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A strange read.
on January 24, 2010
I eagerly purchased "Madness" after its release; "Wasted" was one of the most compelling memoirs I've ever read and Hornbacher is a fascinating and incredibly talented writer. After reading about a third of the book, I found myself struck by the disparity between Marya Hornbacher the writer and Marya Hornbacher the person.
Marya the writer is thoughtful and shockingly insightful; she is hyper self-aware, almost to the point of being self-obsessed, able to write chapter after chapter of intricate prose about her own history, thoughts, and actions.
Marya the person seems to lack any self-awareness. She acts on impulse alone, jumping from one whim to the next, rarely stopping to pause and think about what she's doing. She is sucked into her own emotions and compulsions easily; she easily slips back into patterns drug & alcohol habits, compulsive spending, self-mutilation, sex-addicted behavior.
Both Maryas are interesting, and make for a hardy memoir, but there's something missing in the writing. "Madness" is extremely detached, written as if "Marya" is a fictional character being written about by an impartial observer. It's often hard to believe that Marya the writer actually did the things Marya the person did. There's plenty of pretty prose, plenty of insight, but there's no connectivity. Hornbacher is a great writer, but she is a clinical and analytical one. Sometimes that works in a memoirist's favor (see, "Darkness Visible," "Girl Interrupted") but it's just sort of strange to read someone writing about themselves in a cold, mathematical, detached sort of what when they are trying to relate periods of extreme passion & mental illness. She'll write about an epic mental breakdown or temper tantrum, but there is no fervor in the narrative that pulls you into the writer's mind & into the moment with her. I mean, say what you will about Elizabeth Wurtzel (another person who has published multiple books concerning herself & her struggles with mental illness), but she has a deeply idiosyncratic and conversational writing style that makes it very easy to imagine her acting in the temperamental, selfish, impossible, moody ways she describes. Marya Hornbacher seems like two different people in her books. It worked well in "Wasted," in which she discussed her detachment from her body and her emotions, but it just falls a little flat in "Madness." She is describing CAPSLOCK EMOTIONS, but they don't feel CAPSLOCK to the reader.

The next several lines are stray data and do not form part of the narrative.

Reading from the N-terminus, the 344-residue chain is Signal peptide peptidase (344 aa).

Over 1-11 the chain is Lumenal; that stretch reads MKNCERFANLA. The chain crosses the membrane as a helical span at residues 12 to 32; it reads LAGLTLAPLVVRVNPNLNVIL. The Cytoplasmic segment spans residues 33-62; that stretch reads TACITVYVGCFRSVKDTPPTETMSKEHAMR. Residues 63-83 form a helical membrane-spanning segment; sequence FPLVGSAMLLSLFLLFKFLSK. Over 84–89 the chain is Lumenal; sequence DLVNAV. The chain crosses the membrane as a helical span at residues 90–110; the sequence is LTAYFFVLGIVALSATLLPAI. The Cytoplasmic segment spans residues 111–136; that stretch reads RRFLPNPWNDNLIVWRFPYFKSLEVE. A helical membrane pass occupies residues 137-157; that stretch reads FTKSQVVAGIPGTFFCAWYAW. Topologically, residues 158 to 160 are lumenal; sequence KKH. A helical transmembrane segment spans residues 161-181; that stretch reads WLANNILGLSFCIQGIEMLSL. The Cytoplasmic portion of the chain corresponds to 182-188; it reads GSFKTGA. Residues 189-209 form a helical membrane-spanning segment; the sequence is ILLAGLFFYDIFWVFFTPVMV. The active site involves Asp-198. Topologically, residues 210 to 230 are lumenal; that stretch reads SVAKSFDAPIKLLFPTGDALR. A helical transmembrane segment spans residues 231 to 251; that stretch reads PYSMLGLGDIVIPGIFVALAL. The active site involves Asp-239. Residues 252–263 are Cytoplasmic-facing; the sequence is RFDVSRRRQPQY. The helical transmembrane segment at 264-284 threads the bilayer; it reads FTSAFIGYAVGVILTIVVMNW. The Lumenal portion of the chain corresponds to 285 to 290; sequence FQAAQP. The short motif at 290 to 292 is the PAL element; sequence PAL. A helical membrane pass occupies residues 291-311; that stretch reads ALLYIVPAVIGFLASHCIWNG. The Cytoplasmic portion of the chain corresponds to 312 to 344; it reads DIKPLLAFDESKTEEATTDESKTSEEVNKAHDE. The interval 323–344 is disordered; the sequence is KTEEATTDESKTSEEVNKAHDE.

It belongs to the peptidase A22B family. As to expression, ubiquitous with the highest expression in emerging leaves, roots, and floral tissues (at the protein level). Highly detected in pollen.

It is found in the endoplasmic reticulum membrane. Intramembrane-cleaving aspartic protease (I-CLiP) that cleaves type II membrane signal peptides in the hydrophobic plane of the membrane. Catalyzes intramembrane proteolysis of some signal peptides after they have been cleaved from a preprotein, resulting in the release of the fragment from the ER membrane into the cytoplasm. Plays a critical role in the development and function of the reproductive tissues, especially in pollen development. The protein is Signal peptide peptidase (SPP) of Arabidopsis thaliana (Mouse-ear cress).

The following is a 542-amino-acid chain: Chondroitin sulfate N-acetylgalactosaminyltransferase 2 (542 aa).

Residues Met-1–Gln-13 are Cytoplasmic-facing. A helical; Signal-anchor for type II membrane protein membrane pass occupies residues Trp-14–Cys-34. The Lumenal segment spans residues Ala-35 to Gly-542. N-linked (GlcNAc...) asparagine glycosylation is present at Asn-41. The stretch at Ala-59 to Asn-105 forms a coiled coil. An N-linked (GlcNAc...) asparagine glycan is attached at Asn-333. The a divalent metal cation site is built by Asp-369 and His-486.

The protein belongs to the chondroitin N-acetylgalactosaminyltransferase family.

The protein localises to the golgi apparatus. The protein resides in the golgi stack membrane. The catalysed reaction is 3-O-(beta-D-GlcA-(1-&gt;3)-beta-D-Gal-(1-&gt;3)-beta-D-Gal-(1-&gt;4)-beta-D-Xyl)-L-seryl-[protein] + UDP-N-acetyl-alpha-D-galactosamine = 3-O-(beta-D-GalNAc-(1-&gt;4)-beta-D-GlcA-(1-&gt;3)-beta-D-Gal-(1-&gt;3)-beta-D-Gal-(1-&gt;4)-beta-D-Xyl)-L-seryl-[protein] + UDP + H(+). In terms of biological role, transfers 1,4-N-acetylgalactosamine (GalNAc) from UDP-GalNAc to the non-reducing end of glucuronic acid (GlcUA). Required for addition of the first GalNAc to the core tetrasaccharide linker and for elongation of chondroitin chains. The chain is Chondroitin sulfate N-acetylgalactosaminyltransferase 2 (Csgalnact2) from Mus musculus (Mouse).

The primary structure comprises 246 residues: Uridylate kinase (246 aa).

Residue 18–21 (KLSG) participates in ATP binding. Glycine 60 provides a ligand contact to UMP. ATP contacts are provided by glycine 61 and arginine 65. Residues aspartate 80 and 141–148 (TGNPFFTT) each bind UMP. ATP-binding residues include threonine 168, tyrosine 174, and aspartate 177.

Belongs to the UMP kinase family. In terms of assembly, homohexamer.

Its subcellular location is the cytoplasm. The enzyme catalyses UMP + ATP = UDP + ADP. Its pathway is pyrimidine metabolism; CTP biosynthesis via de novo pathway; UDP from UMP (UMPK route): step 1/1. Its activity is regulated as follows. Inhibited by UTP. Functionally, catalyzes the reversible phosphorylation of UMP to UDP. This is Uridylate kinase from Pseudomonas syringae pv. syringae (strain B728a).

"Madness" also could have used some heavy-duty editing; the book's organization is difficult and, well, a little disorganized. And she does have a habit of presenting the same ideas and revelations with different wording over & over again. A lot could have been cut, which would have made "Madness" a more impactful read. I found it hard to get through at times. You know what they say about brevity being the soul of wit? Yeah, it's true.
None of this is to imply that "Madness" is a bad book. Far from. It's just a bit of a difficult and frustrating read at times. When it is good, it is really really good. And even when it's bad, it's not horrid.